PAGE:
Shooting toward the rising sun creates exposure problems – unless you are prepared.
That’s the bad news. The good news? It’s the time of day for the most beautiful landscape images.
Good Morning World…
Here’s a detailed (14 part) HDR Tutorial of mine. Read it, get up early, and make your own beautiful sunrise images.
HDR is a relatively new solution to this exposure problem. It was preceded by the graduated neutral density(GND) filter (a film photographer’s only option). Read the explanation of this approach in this post of mine (illustrated with a beautiful sunrise at Acadia National Park (with the Queen Mary, in the distance, approaching Bar Harbor, Maine).
Shoot first using the GND filter, and then
Shoot a series of bracketed exposures for HDR (just in case)
I usually prefer the more natural-looking GND result
Going overboard with post-processing can be educational. How else do you learn what the myriad of options do? It also leads to interesting images.
I’m cleaning up my photo data base (all 254,176 files as of today). In the process, I came across this image which jumped off the screen and caught my eye.
Hemlock Springs Overlook, Shenandoah National Park
Early spring last year
Made with a point & shoot – weather & footing forced me to ditch the D800E & tripod
Basic post-process left-to-right:
B&W conversion using the Silver Efex Pro 2 Film Noir 1 preset; < 1 minute
Blend the B&W with the capture using Photoshop’s luminosity blend mode
Total processing time – less than 3 minutes
Afterwards used Color Efex Pro’s Lighten/Darken filter to remove the skyline and call more attention to the wildflower; the rest of the image is framing
Don’t recall how I did the cracked texture effect :(
Get it right in the camera and most of your work is done
Certainly the most important part is
The most important part – Composition:
Wildflower anchors image and provides foreground interest & depth perspective
Mid-ground – A green triangle formed by the steep sloping mountain plus a tree in the form of a dark green ball framing the left side of the image. If you think of a scene as composed of design elements such as shapes, lines & textures – and not grass & trees in this case – your visual design, i.e. composition, becomes easier.
Misty woods in background for a third layer – depth, atmosphere, mood
Avoiding overlap between the flower & tree is important.
To avoid the common problem of including too much in your image, ask yourself – what attracted me to this scene? Then do all that you can to eliminate everything that doesn’t add to your initial vision and remember – if it doesn’t add then it detracts. You’re done when the next thing you remove from the scene in your viewfinder makes the composition worse – and not before.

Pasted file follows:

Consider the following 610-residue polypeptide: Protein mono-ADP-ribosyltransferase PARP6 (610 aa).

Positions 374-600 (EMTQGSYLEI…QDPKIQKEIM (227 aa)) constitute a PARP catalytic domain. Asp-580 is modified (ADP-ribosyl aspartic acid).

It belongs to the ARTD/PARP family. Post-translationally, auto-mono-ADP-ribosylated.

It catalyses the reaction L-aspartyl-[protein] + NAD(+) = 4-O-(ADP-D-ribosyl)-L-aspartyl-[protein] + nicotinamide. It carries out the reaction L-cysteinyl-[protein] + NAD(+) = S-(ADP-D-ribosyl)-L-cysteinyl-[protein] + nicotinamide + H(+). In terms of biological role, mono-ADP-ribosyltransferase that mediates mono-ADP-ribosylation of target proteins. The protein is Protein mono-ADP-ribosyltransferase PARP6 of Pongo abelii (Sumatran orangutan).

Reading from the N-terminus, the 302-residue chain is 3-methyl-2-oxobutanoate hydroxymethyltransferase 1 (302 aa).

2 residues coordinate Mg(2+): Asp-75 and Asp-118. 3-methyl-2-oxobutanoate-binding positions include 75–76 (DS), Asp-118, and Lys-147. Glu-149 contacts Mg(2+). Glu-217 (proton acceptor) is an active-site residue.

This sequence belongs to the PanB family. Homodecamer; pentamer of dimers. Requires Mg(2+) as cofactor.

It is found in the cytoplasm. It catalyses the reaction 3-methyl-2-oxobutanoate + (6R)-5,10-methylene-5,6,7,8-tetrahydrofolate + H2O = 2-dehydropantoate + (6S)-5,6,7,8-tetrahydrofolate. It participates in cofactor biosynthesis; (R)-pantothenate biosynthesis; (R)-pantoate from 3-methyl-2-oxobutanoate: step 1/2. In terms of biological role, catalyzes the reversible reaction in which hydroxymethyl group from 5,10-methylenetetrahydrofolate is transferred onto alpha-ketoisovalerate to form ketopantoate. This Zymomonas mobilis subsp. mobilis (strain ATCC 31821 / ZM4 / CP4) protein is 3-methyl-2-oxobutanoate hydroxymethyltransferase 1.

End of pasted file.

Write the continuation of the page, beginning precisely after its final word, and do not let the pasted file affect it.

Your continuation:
For example, the flower and tree attracted me but I decided that I didn’t need the whole tree to tell the story. Also I cropped (in camera, nothing was added/removed in post) to leave just enough of the hillside and mist shrouded trees in the background to complete the story of where my flower and tree were.
Think hard about what is the best camera orientation. I recommend always doing both vertical & horizontal – even if one doesn’t seem to make sense. This scene, to my eye, screamed vertical for the composition I wanted, but I’ll bet that most would have made it a landscape oriented shot (force of habit mostly).
Like most images that "break rules"
Don't just bend the rules a little; break them in halfYou want the viewer to know it's on purpose, not operator error
A lot of viewers (& many judges) don't care for this
And that's all right
Shoot for yourself and don't worry about it
Floral images were my 1st photographic love
It’s now twelve years later and they still are
The variety is endless
I could spend hours with a single flower
And still not exhaust the possibilities
With selective focus, you have lots of options -
1. Depth of field length which depends on
Distance from subject
2. Focal point about which DOF is centered
Here are a few examples; focal point circled in red
Click for full screen
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